Vinegar is the go-to for killing nutsedge in the lawn and garden and it is an excellent medium for killing poison ivy naturally, as well. It is also ideal as a natural dandelion spray and its use for eradicating many other weeds is virtually unmatched.
Use vinegar that contains up to 20% acetic acid concentration to kill the weeds effectively. You can’t get any better natural weed killer with vinegar than this simple solution.
It’s best to perform this method on a sunny and windless day. Fill a spray bottle with white vinegar and label for future use.
Turn the nozzle sprayer setting to stream and spray the vinegar directly onto the nutgrass, being careful not to-spray nearby desirable plants. Repeat daily until the weed is dead.
Preventing Nutsedge Growth
The best way to prevent the nutsedge weed from growing in your yard is through proper lawn care. A full and healthy lawn makes it very difficult for any weeds, let alone nutsedge, to grow and thrive.
Nutsedge thrives in damp areas, so the first step in preventing it from growing in your yard is to make sure that your lawn has proper drainage. Grassroots also need aeration to ensure that nutrients and water can get into the soil. Aerate your yard once a year to maintain its health.
Another step to take is to ensure that you mow your lawn correctly. Grass that is cut too short or cut with dull mower blades can burn in the sun, which leads to unhealthy grass.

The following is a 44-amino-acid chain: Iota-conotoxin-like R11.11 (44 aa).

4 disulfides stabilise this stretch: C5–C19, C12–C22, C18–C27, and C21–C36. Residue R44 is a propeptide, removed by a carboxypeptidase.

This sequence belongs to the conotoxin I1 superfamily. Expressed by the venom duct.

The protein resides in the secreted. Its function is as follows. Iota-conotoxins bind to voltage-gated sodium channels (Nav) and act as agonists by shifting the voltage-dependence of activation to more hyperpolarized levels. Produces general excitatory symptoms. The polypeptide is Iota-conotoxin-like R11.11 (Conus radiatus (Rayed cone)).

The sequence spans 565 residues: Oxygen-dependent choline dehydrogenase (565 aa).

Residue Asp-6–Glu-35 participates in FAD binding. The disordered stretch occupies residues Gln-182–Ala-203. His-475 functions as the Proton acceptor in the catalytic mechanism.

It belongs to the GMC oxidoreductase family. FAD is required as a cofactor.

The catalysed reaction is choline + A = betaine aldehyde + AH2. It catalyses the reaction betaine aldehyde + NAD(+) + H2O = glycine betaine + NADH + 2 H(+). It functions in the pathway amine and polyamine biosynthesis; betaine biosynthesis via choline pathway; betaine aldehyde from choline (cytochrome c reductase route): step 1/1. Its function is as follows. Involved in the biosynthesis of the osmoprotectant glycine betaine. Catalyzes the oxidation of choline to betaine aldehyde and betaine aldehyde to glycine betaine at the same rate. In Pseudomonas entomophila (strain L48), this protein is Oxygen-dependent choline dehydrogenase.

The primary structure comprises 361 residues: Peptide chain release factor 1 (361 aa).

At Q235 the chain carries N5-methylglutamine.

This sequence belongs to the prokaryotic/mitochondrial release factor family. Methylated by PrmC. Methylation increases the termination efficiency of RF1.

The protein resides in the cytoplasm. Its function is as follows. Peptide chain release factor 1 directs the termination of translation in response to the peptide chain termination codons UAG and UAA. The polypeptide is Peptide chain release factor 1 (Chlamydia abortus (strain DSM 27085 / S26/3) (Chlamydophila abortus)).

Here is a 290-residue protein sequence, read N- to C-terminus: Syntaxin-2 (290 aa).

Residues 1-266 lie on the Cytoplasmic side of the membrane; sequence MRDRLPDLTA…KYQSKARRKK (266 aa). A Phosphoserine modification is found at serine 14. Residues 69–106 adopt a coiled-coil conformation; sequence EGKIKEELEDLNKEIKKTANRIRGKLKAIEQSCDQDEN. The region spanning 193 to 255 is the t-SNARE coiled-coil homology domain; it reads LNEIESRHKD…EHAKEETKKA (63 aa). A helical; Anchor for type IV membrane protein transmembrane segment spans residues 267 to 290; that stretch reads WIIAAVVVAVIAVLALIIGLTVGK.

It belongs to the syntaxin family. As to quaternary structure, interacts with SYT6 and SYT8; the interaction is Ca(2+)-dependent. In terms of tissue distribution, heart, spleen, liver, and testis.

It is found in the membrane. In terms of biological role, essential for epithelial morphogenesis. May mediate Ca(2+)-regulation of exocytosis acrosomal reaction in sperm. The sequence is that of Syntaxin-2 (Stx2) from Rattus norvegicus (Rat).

Make sure that your lawnmower blades are sharp and that you cut the cool-season grass to two and a half inches, removing only the top third of the grass blade. Established lawns need approximately one to two inches of water per week.
During the dry season, maintain the grass by using a sprinkler or garden hose. Sprinkle grass seed into areas that are thin or bare to prevent weed seeds from easy access to the soil. Using a lawn fertilizer is also an excellent measure to take to ensure a healthy lawn.
Remove Nutsedge by Hand
If all else fails, pull the nutsedge weed by hand to eliminate it from your yard. While this takes time and effort, it is well worth it in the end. Pulling out from the roots is also what kills clover but not grass in your lawn, as well as other pesky weeds.
Water the weedy area before pulling to loosen up the soil and make it easier to remove the entire plant. You’ll probably want to wear gloves while removing nutgrass, but it is not necessary. Slide the garden trowel into the soil surface directly alongside the nutsedge plant.
Go down reasonably deep since the root system can be as much as 18 inches below the surface. Grab the bottom of the weed and pry the plant and roots out of the ground.
Do this with a gentle force, so you do not leave any underground tubers and nutlets behind while pulling. New plants can grow from any leftover roots and nutsedge tubers. Discard all of weeds and roots into a garbage bag and dispose of to prevent the weeds from spreading.
While it’s unfortunate that standard weed killers and pre-emergent herbicides do not work to kill nutgrass, it’s good to know that not all hope is lost.
Using the right nutsedge killer and cultural control not only eliminates stubborn nutsedge plants from the lawn but provides a stable space for your lawn grass and garden to thrive.
Knowing the right method for how to kill nutsedge effectively can make a significant impact on the health of your lawn, so why not share our nutsedge killing tips with family and friends on Pinterest and Facebook?